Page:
The important point is that for this scam to work, your computer would have to be compromised in the first place — that is, there must be a virus on board to run the phony activation warning.

That means you downloaded it without knowing and without having adequate protection in place.

Make sure your Internet security software is up to date and you should be protected from falling for this trouble-making and costly scam.

Office 365 Scam

Microsoft’s cloud-based version of its productivity software — Office 365 — is also being used as a front for another scam, this time for stealing user names and passwords.

The scam seems to be mainly targeting businesses and its ultimate aim could be to steal company information by signing on to Office 365 in victims’ names and then downloading their files.

It starts with an email that pretends to be from Microsoft, concerning the user’s Office 365 subscription. There’s a link to a fake Microsoft site which requests sign-on details.

After that, the user’s account is open to be plundered by the crooks until the victim either changes the password or contacts Microsoft.

For a while, it seemed that the link in the phony email was capable of bypassing some security software.

This has likely been resolved by now but it serves as a warning. If you’re an Office 365 user and receive an email like this, don’t click the link but speak to your own system admins or sign on independently to your Office 365 account and check things from there.

Robocall Trick

Finally, one more Microsoft scam to alert you to.

This time, it’s one of those dreaded robocalls, in this case warning that your Microsoft product — either Office or Windows — has expired.

Victims are told they must renew their subscription via a toll-free number.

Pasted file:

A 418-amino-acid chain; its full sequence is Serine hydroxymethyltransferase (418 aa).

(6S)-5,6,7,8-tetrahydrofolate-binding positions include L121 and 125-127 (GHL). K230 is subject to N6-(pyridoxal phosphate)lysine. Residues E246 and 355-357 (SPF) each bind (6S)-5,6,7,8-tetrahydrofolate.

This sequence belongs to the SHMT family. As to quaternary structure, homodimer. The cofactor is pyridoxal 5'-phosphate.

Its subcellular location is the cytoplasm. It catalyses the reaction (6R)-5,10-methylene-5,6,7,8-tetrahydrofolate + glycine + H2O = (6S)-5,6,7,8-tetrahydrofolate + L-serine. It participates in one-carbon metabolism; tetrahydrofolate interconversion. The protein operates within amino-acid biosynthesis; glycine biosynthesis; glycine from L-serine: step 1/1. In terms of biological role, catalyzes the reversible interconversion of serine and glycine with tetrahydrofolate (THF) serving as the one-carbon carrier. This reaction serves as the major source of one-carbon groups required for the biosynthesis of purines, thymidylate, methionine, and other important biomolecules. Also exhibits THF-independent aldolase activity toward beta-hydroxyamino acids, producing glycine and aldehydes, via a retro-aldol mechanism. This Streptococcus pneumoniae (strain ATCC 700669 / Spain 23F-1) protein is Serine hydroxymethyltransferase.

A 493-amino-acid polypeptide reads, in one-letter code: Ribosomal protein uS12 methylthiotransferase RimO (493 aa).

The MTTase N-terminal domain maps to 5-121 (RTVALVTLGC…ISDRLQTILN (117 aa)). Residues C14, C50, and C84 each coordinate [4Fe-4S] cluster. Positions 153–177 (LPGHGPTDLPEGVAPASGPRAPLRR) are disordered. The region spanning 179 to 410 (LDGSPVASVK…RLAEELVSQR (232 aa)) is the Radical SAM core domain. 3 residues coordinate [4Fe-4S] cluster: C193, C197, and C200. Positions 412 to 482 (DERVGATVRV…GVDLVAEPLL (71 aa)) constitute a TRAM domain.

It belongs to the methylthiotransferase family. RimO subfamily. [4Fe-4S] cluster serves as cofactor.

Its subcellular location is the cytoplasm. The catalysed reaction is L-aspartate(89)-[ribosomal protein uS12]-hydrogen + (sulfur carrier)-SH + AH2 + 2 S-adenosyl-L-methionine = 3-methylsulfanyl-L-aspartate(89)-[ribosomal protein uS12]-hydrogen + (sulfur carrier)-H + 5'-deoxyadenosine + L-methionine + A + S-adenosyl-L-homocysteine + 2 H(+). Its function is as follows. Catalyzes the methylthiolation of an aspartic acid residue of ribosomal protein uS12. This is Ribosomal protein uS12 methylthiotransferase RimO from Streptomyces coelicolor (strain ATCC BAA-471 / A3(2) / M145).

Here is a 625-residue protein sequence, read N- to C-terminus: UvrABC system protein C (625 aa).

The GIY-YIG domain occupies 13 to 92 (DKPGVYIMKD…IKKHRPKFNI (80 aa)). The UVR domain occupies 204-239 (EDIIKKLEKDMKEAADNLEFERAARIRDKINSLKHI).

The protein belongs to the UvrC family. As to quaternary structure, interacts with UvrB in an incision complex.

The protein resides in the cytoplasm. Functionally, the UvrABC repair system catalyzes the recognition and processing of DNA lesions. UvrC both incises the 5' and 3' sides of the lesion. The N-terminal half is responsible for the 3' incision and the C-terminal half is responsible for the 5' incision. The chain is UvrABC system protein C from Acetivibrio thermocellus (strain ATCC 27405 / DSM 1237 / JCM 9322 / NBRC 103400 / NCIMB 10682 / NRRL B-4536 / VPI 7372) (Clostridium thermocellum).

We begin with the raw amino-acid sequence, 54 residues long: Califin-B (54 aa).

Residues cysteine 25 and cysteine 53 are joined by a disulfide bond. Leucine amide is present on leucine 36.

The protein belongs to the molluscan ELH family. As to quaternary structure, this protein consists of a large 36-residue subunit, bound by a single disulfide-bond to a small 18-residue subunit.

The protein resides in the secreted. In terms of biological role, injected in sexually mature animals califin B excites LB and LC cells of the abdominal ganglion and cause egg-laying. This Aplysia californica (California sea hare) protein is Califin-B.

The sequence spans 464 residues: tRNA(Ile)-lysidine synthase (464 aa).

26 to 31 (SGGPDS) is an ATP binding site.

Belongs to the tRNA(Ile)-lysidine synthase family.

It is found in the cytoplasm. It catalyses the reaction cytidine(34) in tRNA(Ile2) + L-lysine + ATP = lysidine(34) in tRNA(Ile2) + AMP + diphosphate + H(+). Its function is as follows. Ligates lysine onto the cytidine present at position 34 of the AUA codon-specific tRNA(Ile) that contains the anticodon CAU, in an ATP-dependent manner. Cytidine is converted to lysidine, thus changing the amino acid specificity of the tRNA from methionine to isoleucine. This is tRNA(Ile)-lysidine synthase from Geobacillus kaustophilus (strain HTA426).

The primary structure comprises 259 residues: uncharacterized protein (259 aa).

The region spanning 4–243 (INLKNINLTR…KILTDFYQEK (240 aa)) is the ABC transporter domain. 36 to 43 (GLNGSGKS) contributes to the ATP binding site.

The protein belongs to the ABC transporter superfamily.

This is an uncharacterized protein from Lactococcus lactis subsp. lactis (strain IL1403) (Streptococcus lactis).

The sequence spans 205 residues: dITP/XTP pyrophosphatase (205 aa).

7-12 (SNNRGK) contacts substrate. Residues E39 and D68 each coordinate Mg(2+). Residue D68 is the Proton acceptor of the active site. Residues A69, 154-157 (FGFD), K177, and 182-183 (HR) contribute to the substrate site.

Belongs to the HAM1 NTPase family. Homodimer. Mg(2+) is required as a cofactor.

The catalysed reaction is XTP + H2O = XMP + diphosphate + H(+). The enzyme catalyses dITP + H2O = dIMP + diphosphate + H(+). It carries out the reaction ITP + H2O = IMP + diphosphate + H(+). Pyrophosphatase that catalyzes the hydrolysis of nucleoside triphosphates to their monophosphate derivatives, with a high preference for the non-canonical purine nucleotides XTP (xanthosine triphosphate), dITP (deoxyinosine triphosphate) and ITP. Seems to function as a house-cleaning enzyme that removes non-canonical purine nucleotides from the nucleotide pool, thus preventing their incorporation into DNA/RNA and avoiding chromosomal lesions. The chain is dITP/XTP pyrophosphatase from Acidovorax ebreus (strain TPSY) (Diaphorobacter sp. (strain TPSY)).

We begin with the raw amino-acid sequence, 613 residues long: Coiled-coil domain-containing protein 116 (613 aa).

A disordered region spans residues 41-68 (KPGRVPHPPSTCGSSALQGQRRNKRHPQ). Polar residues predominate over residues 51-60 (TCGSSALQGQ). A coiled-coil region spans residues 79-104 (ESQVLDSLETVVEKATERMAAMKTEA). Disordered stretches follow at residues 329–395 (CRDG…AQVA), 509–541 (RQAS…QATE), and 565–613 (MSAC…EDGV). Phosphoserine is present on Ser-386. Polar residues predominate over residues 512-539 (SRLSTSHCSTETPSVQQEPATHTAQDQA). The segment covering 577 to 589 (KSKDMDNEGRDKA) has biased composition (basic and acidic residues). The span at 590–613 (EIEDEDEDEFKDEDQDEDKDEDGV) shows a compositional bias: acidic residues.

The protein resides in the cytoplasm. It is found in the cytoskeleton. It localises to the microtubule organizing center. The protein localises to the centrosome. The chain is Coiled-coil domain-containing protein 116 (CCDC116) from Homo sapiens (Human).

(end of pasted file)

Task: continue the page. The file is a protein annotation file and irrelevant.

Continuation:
If they call, they end up paying $100 or more as well as running the risk of having their credit card details stolen and used for identity theft.

There are a couple of important tell-tale signs that this is a scam.

First, automated calls are illegal without explicit permission from you.

Second, Windows and standalone versions of Microsoft office are not subscription-based. You never have to renew them if you don’t want to (although they may become outdated or even unsupported by Microsoft).

Office 365 is subscription-based but reminders are sent out by email, not by phone. And payment is usually deducted automatically from your bank account unless you cancel it.

So, if you get this robocall, you can be sure it’s an Office scam.

Alert of the Week

Is lawn maintenance becoming just too much of a chore for you? Thinking of calling in a specialist to take care of it?

Fine. But beware. Landscape maintenance scammers are out in force. They call at your home with a lawn maintenance deal that seems too good to refuse.

But refuse anyway — at least until you’ve checked out the reputation of the gardener. Check to be sure they are who they say they are and ask them for two or three references plus a look at their business license.

If they’re fake, they won’t be prepared and won’t be able to give you the information you want.

If you need lawn care, talk to friends and neighbors to identify reliable contractors.

Time to conclude for today — have a great week!